Module 5: Monitoring and evaluation for reintegration assistance

5.5 Learning and generating knowledge from monitoring and evaluation

One of the most direct ways of using knowledge gained from M&E is using it to inform ongoing and future planning and programming. Lessons from evaluations of programmes, projects and initiatives – and management responses – should be available when new outcomes are being formulated or projects or programmes are identified, designed and appraised.

Institutionalization of the learning process can be achieved in part by better incorporating learning into existing tools and processes. As addressed in the first section, results-based management is an effective approach to cultivating organizational learning throughout programming. Knowledge products can take many different forms depending on the audience and its information needs. For meaningful learning and knowledge sharing, knowledge products should be high quality and have a clearly identified audience and purpose. A good knowledge product, including a good publication, is:

  • Based on demand for the product among targeted users (this means that the product will be relevant, effective and useful);
  • Designed for a specific audience;
  • Relevant to decision-making needs;
  • Written in clear and easily accessible language, with data presented clearly;
  • Based on an unbiased evaluation of the available information.

As stated above, a good practical way to use collected data and findings in evidence-based programming is to have a strategy for communicating findings and good practices. This could be through webinars, workshops, production of flyers and infosheets on findings.

In conclusion, to sum up this module, M&E process throughout an intervention follows these key stages:

Reintegration programming stages M&E process

1. Review learnings from previous initiatives, including information from already conducted M&E activities if available.

2. Clearly define the overall objective and the results the reintegration intervention hopes to achieve. This is achieved, for instance, by creating a theory of change or a logical framework.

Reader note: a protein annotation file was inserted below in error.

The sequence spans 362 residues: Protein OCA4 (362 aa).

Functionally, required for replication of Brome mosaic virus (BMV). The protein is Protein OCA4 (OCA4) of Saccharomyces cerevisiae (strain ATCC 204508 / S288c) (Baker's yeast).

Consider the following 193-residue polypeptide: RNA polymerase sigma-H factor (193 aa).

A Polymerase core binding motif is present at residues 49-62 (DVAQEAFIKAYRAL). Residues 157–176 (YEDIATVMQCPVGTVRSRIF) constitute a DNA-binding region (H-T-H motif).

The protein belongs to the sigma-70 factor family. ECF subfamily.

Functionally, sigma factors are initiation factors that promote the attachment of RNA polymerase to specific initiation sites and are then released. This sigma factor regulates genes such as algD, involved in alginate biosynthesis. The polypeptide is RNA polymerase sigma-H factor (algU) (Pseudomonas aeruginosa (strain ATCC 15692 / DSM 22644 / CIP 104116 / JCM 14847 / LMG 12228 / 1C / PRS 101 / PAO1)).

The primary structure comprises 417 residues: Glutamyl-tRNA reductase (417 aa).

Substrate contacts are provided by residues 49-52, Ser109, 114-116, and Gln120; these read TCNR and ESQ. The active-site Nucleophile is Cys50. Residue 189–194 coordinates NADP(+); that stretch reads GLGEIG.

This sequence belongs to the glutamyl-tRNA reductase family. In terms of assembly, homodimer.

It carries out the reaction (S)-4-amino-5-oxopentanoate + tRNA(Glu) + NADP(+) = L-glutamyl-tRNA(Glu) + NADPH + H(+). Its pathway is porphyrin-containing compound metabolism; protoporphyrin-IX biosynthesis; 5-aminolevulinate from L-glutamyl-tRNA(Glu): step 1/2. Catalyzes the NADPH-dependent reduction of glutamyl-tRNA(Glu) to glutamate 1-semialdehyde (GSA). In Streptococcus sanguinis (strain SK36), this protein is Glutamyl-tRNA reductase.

3. Develop and define relevant indicators. Start creating the data collection and analysis plan at this time.

4. Identify if an evaluation or review will be used for this intervention.

5. Assess budget required and who will need to be involved in the M&E activities.


6. Finalize monitoring data collection and analysis plan. Start thinking about this during indicator selection and project design.

7. Establish a baseline within two months of starting implementation. Exact timing for baseline data collection can vary, depending on the intervention.


8. Collect data from different sources, using different methods. It is recommended to use a “mixed method” approach for data collection and monitoring. This combines quantitative and qualitative methods.

9. Analyse, interpret and share findings. Data collected should be used to inform good practices and evidence-based programming.

Closure and review

10. Review and evaluate. Reflect on the intervention’s achievements and lessons learned and use this information to shape future interventions.

Impact evaluation

“Impact evaluations are a particular type of evaluation that seeks to answer a specific cause-and-effect question: What is the impact (or causal effect) of a program on an outcome of interest? This basic question incorporates an important causal dimension. The focus is only on the impact: that is, the changes directly attributable to a program, program modality, or design innovation.”50

For more information:

50 Gertler, P., S. Martinez, P. Premand, L. Christel and M. Vermeersch, Impact Evaluation in Practice. World Bank Group (New York, 2011).